Next Article in Journal
Thrombospondins: A Role in Cardiovascular Disease
Next Article in Special Issue
Dietary Modulation of Oxidative Stress in Alzheimer’s Disease
Previous Article in Journal
Impact of Thermomechanical Fiber Pre-Treatment Using Twin-Screw Extrusion on the Production and Properties of Renewable Binderless Coriander Fiberboards
Previous Article in Special Issue
Naturally Occurring Compounds: New Potential Weapons against Oxidative Stress in Chronic Kidney Disease
Article Menu
Issue 7 (July) cover image

Export Article

Open AccessReview

Correlation between Oxidative Stress, Nutrition, and Cancer Initiation

Department of Stem Cell and Regenerative Biotechnology, Incurable Disease Animal Model & Stem Cell Institute (IDASI), Konkuk University, Seoul 05029, Korea
Author to whom correspondence should be addressed.
Int. J. Mol. Sci. 2017, 18(7), 1544;
Received: 30 May 2017 / Revised: 12 July 2017 / Accepted: 13 July 2017 / Published: 17 July 2017
(This article belongs to the Special Issue Correlation between Nutrition, Oxidative Stress and Disease)
PDF [3462 KB, uploaded 17 July 2017]


Inadequate or excessive nutrient consumption leads to oxidative stress, which may disrupt oxidative homeostasis, activate a cascade of molecular pathways, and alter the metabolic status of various tissues. Several foods and consumption patterns have been associated with various cancers and approximately 30–35% of the cancer cases are correlated with overnutrition or malnutrition. However, several contradictory studies are available regarding the association between diet and cancer risk, which remains to be elucidated. Concurrently, oxidative stress is a crucial factor for cancer progression and therapy. Nutritional oxidative stress may be induced by an imbalance between antioxidant defense and pro-oxidant load due to inadequate or excess nutrient supply. Oxidative stress is a physiological state where high levels of reactive oxygen species (ROS) and free radicals are generated. Several signaling pathways associated with carcinogenesis can additionally control ROS generation and regulate ROS downstream mechanisms, which could have potential implications in anticancer research. Cancer initiation may be modulated by the nutrition-mediated elevation in ROS levels, which can stimulate cancer initiation by triggering DNA mutations, damage, and pro-oncogenic signaling. Therefore, in this review, we have provided an overview of the relationship between nutrition, oxidative stress, and cancer initiation, and evaluated the impact of nutrient-mediated regulation of antioxidant capability against cancer therapy. View Full-Text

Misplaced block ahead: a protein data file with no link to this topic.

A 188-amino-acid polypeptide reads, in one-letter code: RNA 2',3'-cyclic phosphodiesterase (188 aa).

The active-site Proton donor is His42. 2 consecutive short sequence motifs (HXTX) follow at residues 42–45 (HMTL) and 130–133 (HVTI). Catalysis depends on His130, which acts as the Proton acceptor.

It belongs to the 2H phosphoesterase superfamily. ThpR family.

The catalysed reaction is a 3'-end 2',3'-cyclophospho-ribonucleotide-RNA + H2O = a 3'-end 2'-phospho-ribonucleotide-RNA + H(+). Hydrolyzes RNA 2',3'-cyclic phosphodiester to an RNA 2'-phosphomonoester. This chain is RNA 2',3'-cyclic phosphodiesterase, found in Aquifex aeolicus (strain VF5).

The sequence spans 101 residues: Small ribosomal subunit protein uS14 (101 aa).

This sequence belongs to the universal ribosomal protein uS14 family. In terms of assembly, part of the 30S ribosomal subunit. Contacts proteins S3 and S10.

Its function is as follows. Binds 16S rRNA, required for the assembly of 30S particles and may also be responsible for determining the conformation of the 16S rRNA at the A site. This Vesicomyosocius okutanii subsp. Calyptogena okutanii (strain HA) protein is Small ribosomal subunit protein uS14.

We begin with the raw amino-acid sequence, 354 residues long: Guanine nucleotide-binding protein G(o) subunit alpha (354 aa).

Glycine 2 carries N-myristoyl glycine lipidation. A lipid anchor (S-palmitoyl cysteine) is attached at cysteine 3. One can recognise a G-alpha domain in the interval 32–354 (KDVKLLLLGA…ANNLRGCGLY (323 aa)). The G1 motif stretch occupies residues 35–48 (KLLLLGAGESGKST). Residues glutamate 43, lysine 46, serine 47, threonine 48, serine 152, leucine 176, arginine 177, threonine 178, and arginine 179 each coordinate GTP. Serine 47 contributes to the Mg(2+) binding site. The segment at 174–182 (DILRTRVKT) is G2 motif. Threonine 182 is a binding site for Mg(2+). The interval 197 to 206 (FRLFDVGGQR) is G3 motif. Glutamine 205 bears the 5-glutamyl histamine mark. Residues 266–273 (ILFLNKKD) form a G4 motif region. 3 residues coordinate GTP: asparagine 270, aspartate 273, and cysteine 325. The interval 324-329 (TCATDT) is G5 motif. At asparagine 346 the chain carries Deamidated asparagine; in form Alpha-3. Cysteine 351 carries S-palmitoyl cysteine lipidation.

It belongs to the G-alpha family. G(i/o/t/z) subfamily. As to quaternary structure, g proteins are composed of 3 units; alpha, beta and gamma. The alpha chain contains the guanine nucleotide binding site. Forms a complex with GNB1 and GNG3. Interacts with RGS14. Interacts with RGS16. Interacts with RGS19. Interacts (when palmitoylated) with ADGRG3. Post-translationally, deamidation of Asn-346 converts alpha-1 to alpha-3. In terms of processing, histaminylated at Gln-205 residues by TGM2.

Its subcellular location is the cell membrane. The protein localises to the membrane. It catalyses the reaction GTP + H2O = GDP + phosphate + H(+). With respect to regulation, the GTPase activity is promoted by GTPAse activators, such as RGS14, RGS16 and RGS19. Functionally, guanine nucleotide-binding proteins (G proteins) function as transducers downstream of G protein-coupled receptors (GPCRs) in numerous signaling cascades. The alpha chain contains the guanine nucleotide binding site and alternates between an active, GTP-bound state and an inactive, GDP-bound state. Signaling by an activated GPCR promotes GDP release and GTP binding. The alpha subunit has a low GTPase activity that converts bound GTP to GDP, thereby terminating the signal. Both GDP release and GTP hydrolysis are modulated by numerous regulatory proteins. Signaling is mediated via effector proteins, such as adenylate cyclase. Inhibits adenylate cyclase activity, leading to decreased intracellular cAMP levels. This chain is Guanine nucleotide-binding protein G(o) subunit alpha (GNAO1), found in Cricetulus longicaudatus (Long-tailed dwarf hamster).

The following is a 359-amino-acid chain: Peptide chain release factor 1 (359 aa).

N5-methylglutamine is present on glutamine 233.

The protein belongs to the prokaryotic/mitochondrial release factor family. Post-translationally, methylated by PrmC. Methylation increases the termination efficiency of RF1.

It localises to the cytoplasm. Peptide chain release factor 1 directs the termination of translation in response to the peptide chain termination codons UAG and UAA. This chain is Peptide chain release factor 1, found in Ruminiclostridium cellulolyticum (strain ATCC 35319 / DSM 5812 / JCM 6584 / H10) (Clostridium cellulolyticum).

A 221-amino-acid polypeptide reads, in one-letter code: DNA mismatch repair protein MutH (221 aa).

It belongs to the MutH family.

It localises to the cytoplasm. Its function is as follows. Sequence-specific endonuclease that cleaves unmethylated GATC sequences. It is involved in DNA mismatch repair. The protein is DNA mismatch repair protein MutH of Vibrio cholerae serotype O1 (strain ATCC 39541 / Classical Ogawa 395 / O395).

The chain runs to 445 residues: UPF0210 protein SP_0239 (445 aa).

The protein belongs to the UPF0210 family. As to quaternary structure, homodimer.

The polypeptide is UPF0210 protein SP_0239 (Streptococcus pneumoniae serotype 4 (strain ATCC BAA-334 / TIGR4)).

Keywords: nutrition; oxidative stress; reactive oxygen species; cancer progression nutrition; oxidative stress; reactive oxygen species; cancer progression

Graphical abstract

This is an open access article distributed under the Creative Commons Attribution License which permits unrestricted use, distribution, and reproduction in any medium, provided the original work is properly cited (CC BY 4.0).

Share & Cite This Article

MDPI and ACS Style

Saha, S.K.; Lee, S.B.; Won, J.; Choi, H.Y.; Kim, K.; Yang, G.-M.; Dayem, A.A.; Cho, S.-G. Correlation between Oxidative Stress, Nutrition, and Cancer Initiation. Int. J. Mol. Sci. 2017, 18, 1544.

Show more citation formats Show less citations formats

Note that from the first issue of 2016, MDPI journals use article numbers instead of page numbers. See further details here.

Related Articles

Article Metrics

Article Access Statistics



[Return to top]
Int. J. Mol. Sci. EISSN 1422-0067 Published by MDPI AG, Basel, Switzerland RSS E-Mail Table of Contents Alert
Back to Top